The impact of prenatal parental locus of control on children's psychological outcomes in infancy and early childhood: a prospective 5 year study

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Abstract

Locus of control is one of the most widely studied concepts in the history of personality psychology. In spite of its popularity and its associations with numerous relevant outcomes, the ability of locus of control to predict future behaviors involving parenting effectiveness has been under researched. The few parent locus of control children’s outcome studies are characterized by cross-sectional methodologies that focus on mothers. The present study uses a prospective methodology to compare data on mothers’ and fathers’ locus of control with their child’s behavior outcomes from a large scale research project, the Avon Longitudinal Study of Parents and Children (ALSPAC).
Based on Rotter’s Social Learning Theory published in 1954 and past empirical research, it was predicted and found that parent internality was associated with more positive child outcomes than parent externality. More specifically, when both parents were internal, their children had more positive outcomes in sleeping, eating, and tantrum behavior as compared to any other parent locus of control combination. However external parents had a less restrictive attitude which appeared to have a more beneficial effect on picky eating. Results confirmed how important parent locus of control is in the lives of children.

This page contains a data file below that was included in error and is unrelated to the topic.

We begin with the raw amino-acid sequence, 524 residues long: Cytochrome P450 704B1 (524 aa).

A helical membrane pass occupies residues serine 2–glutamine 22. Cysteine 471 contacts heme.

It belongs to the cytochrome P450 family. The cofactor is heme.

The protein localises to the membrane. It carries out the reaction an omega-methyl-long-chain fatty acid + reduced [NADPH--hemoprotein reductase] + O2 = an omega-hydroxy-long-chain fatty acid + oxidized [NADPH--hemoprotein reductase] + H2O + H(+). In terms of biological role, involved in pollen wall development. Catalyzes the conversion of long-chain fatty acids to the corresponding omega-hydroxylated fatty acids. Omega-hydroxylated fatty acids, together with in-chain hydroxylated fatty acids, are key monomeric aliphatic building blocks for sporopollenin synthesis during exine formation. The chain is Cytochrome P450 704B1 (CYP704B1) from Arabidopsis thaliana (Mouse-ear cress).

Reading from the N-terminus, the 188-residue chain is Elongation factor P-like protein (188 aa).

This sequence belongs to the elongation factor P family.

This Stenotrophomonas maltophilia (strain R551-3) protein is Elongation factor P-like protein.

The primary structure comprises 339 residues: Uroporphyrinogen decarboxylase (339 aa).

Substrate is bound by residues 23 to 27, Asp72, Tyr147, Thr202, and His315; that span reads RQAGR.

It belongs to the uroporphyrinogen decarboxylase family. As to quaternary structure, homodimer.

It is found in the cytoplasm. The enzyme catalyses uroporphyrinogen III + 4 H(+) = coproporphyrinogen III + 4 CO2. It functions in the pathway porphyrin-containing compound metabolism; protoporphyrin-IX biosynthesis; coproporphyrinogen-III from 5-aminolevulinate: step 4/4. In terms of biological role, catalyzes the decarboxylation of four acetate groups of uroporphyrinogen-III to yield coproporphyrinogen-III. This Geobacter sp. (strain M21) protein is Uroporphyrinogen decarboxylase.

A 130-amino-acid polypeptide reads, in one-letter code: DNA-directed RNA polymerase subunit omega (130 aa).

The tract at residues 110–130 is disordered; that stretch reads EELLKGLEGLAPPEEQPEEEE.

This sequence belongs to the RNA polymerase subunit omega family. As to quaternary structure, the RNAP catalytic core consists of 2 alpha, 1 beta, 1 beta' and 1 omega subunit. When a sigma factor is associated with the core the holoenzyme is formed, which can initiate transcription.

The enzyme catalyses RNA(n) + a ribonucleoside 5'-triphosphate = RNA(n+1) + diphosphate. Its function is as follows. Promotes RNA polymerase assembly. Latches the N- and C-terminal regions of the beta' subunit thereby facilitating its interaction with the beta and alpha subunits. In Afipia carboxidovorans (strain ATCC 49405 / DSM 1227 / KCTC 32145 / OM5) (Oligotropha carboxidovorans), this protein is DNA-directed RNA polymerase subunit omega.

Based on the findings, researchers are urged to develop interventions to change advice to parents and promote more internal locus of control among parents.
Original languageEnglish
Article number546
Number of pages13
JournalFrontiers in Psychology
Volume8
DOIs
Publication statusPublished - 12 Apr 2017

Structured keywords

  • Bristol Population Health Science Institute

Keywords

  • ALSPAC
  • Locus of control
  • child behaviour
  • picky eating
  • temper tantrums
  • sleeping behaviour

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